The outreach programme has also been directly responsible for new sites being identified and information added to existing sites. Errors in need of correction have also been brought to our attention. The talk and exhibition are still in demand. Widening access to Somerset's HER has also assisted in strengthening the Service's Best Value Inspection results.
Nationally the website has also been well received with many enquiries from national colleagues into methods and companies used to achieve the end result. A critique in the HER News (Schofield 2004) stated that, of all the current online HERs Southampton Archaeology Undergraduates found Somerset's the 'clear favourite' as it is 'user-friendly' and a 'very concise, easily manoeuvrable site' with 'the greatest degree of accuracy and thoroughness'.
The Buckinghamshire HER is based within Culture and Heritage and is part of Planning and Environment; but is in a different directorate from both museums and libraries. The Buckinghamshire HER is currently undertaking an HLF project to create an online HER. Several outreach activities are part of this project.
In order to develop the HER audience further work is planned to create online educational packages for children. These are to be piloted in local schools in 2005.
Contact: Kim Biddulph Unlocking Buckinghamshire's Past Project Officer
For more information see: http:\\www.heritagegateway.org.uk/Gateway/LocalEducationAndOutreach/
Worcestershire HER is based within the Historic Environment and Archaeology Service. There is one full-time post to cover outreach and education. A number of activities are undertaken:
Cambridgeshire HER is part of the County Council's 'Heritage Services'. To a large extent the HER contributes to outreach activities co-ordinated by another part of the service, but additionally the HER provides talks and exhibitions in response to specific requests
In 2004 the HER trialled the use of libraries as venues for archaeological road shows to raise awareness of the resource. It is also supporting library local history initiatives through putting on events based on HER information. These are based in local studies libraries and are tied into local history months. The events normally take place on a Saturday morning and consists of a member of staff, display boards, leaflets, a version of the HER on a laptop and finds from archaeological excavations from the area. Some of these events have been in conjunction with the County Record Office. Libraries have more money and staff available for publicity and are always looking for ways to broaden their appeal as learning centres. Working in partnership offers the HER a better use of limited resources in reaching the public.
Events are publicised in a leaflet that can be downloaded at http:\\www.cambridgeshire.gov.uk/archaeology
Oxfordshire HER is based within Archaeological Services in 'Environment and Economy' at Oxfordshire County Council. A range of outreach activities have been undertaken:
A development control workshop for the local Young Archaeologists' Club (YAC.) The children were shown four sets of HER information, which they had to use to evaluate a mythical planning application. This exercise was followed by a site visit to the area in question.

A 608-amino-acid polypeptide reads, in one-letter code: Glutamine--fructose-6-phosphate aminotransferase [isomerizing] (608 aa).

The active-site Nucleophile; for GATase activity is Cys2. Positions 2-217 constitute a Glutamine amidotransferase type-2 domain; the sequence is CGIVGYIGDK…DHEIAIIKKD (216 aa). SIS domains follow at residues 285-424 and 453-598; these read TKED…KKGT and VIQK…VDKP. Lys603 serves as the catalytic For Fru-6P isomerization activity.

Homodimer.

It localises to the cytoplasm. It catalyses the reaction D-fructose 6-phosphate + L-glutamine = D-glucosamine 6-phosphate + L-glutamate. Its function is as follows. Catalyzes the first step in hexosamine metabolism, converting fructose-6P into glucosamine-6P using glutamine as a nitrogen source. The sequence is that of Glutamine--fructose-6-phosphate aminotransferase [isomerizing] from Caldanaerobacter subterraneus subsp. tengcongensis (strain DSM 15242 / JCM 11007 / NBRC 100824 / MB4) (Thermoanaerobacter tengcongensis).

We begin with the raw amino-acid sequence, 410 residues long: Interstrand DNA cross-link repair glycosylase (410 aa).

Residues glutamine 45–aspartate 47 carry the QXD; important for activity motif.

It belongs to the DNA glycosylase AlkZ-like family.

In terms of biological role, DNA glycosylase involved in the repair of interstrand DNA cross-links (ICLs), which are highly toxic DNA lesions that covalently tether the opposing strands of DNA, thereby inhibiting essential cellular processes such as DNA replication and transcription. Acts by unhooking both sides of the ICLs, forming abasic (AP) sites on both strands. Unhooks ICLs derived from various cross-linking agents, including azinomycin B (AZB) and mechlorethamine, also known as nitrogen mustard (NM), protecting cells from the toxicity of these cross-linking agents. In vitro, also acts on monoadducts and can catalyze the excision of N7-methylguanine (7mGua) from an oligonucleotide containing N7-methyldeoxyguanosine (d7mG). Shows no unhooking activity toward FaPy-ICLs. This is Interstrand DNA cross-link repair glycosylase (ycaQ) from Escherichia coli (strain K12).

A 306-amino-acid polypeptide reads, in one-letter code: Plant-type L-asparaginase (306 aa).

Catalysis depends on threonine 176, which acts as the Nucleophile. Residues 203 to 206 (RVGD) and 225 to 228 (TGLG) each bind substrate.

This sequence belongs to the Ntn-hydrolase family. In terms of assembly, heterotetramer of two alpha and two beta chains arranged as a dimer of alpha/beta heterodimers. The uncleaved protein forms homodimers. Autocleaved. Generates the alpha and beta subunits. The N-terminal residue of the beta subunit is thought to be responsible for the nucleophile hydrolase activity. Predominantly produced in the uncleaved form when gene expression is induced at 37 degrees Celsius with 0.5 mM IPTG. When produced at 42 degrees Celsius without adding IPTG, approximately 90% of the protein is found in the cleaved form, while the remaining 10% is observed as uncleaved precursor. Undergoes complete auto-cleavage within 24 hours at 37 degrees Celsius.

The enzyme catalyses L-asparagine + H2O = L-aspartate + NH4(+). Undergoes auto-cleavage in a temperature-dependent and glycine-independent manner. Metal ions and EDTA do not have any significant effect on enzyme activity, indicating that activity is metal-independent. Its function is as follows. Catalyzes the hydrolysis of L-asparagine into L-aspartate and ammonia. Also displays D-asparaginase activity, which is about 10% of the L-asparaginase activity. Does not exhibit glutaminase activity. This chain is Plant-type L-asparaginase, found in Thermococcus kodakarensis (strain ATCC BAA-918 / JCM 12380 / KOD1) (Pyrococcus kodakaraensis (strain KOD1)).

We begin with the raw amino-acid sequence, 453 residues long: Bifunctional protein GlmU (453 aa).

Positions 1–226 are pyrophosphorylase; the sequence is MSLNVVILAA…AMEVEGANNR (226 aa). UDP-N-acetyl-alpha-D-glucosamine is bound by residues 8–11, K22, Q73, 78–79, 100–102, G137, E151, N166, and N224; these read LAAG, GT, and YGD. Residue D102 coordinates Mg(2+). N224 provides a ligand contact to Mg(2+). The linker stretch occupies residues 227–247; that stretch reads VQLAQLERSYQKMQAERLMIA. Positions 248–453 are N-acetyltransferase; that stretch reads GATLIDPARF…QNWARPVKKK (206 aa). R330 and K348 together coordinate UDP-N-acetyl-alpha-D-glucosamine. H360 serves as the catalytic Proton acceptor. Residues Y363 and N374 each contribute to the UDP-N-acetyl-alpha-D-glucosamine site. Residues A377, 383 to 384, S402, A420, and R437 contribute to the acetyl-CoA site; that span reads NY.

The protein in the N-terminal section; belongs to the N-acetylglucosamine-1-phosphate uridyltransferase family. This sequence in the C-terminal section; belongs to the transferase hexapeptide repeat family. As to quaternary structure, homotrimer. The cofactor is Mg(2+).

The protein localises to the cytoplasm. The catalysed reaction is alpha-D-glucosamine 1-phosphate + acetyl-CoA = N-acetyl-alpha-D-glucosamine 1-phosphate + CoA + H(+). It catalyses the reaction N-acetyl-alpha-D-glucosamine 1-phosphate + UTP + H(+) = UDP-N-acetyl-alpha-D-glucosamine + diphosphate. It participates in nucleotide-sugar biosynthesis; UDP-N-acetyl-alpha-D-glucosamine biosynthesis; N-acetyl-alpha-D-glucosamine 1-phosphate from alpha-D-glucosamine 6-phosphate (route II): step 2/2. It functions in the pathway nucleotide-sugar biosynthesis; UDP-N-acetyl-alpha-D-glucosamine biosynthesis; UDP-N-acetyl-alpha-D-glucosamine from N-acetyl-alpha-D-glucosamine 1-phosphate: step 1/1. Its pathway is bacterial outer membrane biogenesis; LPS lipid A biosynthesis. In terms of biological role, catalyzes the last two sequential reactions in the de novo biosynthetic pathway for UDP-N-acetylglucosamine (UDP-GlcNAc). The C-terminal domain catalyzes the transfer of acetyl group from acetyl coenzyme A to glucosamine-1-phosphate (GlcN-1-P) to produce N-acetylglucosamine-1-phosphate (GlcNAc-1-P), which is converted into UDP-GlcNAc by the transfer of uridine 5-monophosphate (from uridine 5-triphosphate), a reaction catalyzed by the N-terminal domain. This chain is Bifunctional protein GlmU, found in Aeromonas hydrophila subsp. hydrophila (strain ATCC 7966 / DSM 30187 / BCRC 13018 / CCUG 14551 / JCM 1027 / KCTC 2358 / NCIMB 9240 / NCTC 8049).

A useful partnership has been formed between the HER and the Ashmolean Museum. In conjunction with the Ashmolean Museum the HER organised a National Archaeology Day event featuring Romans and Roman sites in the locality. The venue was a local shopping mall and activities included trying on Roman costume and designing and creating Roman style pottery and other artefacts. The HER provided an identification service for any object brought along to the event, used the HER to demonstrate to people the evidence known about in their locality and also collected any information on new sites arising from the event.
The partnership with the Ashmolean is continuing with two further HLF projects on historic Oxfordshire. These are based on the archives of archaeologists that have worked in the county and aims to increase access to them. Relevant links to the HER entries are being added as well as information about the HER.
Another future plan is to work with the Ashmolean Museum to produce information on the Anglo-Saxons in Oxfordshire for both year 3 and year 6 children.
The Humber HER is based within the Humber Archaeology Partnership, a joint archaeology service for the East Riding of Yorkshire and Kingston upon Hull City Council. The other half of the service is a contracting unit.
An interesting example of outreach has been a session held with a Youth Initiative Group working with 12-18 year olds. The Youth Initiative Group is aimed at young people at risk of social exclusion. The aim of HER involvement was to foster a sense of place as well as offering insights into alternative careers. Members of the Group's youths visited the HER and were shown the sort of information held on the record relating to their community. Although appearing initially disinterested the youths were enthused by the visit and began to place a value on their historic environment. Subsequently many took photographs of the buildings on the record, which they then sent to the HER for inclusion in the record.